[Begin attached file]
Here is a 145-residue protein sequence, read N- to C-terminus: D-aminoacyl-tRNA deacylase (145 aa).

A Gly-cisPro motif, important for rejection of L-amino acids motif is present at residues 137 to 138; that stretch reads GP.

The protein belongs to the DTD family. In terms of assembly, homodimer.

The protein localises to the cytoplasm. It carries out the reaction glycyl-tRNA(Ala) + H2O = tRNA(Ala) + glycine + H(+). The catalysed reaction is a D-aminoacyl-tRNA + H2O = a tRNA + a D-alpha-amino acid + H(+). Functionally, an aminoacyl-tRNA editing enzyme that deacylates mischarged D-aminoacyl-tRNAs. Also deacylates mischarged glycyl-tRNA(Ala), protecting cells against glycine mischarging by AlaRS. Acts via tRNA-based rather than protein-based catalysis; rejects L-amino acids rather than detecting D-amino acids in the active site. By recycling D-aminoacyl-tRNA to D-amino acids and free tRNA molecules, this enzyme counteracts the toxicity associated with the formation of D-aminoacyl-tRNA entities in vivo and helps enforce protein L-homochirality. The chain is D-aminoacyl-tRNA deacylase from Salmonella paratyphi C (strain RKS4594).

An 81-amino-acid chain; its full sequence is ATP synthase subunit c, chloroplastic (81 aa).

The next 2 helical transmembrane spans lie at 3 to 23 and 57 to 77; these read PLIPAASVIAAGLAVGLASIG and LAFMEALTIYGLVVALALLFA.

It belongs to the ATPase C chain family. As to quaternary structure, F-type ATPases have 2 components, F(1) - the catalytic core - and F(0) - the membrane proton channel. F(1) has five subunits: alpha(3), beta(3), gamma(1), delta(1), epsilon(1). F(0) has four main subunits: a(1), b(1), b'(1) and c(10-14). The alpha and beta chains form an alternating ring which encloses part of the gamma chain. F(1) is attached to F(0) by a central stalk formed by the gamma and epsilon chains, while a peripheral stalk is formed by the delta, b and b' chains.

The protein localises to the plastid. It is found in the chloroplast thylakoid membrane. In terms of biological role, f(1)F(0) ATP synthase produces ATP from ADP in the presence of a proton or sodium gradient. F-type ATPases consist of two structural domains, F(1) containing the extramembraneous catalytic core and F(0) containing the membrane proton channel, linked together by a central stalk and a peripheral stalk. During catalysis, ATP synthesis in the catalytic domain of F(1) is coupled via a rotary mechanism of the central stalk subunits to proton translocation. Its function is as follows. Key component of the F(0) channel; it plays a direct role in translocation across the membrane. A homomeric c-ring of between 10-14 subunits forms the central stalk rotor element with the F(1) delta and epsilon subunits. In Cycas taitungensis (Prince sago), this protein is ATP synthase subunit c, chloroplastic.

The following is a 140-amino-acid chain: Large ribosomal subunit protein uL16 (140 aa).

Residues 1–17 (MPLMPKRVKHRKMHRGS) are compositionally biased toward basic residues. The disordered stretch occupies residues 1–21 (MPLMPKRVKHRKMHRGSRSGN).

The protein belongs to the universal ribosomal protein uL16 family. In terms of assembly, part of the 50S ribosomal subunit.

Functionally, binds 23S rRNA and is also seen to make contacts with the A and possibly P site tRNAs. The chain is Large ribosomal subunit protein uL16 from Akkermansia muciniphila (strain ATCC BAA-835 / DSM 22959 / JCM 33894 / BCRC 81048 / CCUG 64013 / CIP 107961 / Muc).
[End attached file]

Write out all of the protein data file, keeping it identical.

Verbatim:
Here is a 145-residue protein sequence, read N- to C-terminus: D-aminoacyl-tRNA deacylase (145 aa).

A Gly-cisPro motif, important for rejection of L-amino acids motif is present at residues 137 to 138; that stretch reads GP.

The protein belongs to the DTD family. In terms of assembly, homodimer.

The protein localises to the cytoplasm. It carries out the reaction glycyl-tRNA(Ala) + H2O = tRNA(Ala) + glycine + H(+). The catalysed reaction is a D-aminoacyl-tRNA + H2O = a tRNA + a D-alpha-amino acid + H(+). Functionally, an aminoacyl-tRNA editing enzyme that deacylates mischarged D-aminoacyl-tRNAs. Also deacylates mischarged glycyl-tRNA(Ala), protecting cells against glycine mischarging by AlaRS. Acts via tRNA-based rather than protein-based catalysis; rejects L-amino acids rather than detecting D-amino acids in the active site. By recycling D-aminoacyl-tRNA to D-amino acids and free tRNA molecules, this enzyme counteracts the toxicity associated with the formation of D-aminoacyl-tRNA entities in vivo and helps enforce protein L-homochirality. The chain is D-aminoacyl-tRNA deacylase from Salmonella paratyphi C (strain RKS4594).

An 81-amino-acid chain; its full sequence is ATP synthase subunit c, chloroplastic (81 aa).

The next 2 helical transmembrane spans lie at 3 to 23 and 57 to 77; these read PLIPAASVIAAGLAVGLASIG and LAFMEALTIYGLVVALALLFA.

It belongs to the ATPase C chain family. As to quaternary structure, F-type ATPases have 2 components, F(1) - the catalytic core - and F(0) - the membrane proton channel. F(1) has five subunits: alpha(3), beta(3), gamma(1), delta(1), epsilon(1). F(0) has four main subunits: a(1), b(1), b'(1) and c(10-14). The alpha and beta chains form an alternating ring which encloses part of the gamma chain. F(1) is attached to F(0) by a central stalk formed by the gamma and epsilon chains, while a peripheral stalk is formed by the delta, b and b' chains.

The protein localises to the plastid. It is found in the chloroplast thylakoid membrane. In terms of biological role, f(1)F(0) ATP synthase produces ATP from ADP in the presence of a proton or sodium gradient. F-type ATPases consist of two structural domains, F(1) containing the extramembraneous catalytic core and F(0) containing the membrane proton channel, linked together by a central stalk and a peripheral stalk. During catalysis, ATP synthesis in the catalytic domain of F(1) is coupled via a rotary mechanism of the central stalk subunits to proton translocation. Its function is as follows. Key component of the F(0) channel; it plays a direct role in translocation across the membrane. A homomeric c-ring of between 10-14 subunits forms the central stalk rotor element with the F(1) delta and epsilon subunits. In Cycas taitungensis (Prince sago), this protein is ATP synthase subunit c, chloroplastic.

The following is a 140-amino-acid chain: Large ribosomal subunit protein uL16 (140 aa).

Residues 1–17 (MPLMPKRVKHRKMHRGS) are compositionally biased toward basic residues. The disordered stretch occupies residues 1–21 (MPLMPKRVKHRKMHRGSRSGN).

The protein belongs to the universal ribosomal protein uL16 family. In terms of assembly, part of the 50S ribosomal subunit.

Functionally, binds 23S rRNA and is also seen to make contacts with the A and possibly P site tRNAs. The chain is Large ribosomal subunit protein uL16 from Akkermansia muciniphila (strain ATCC BAA-835 / DSM 22959 / JCM 33894 / BCRC 81048 / CCUG 64013 / CIP 107961 / Muc).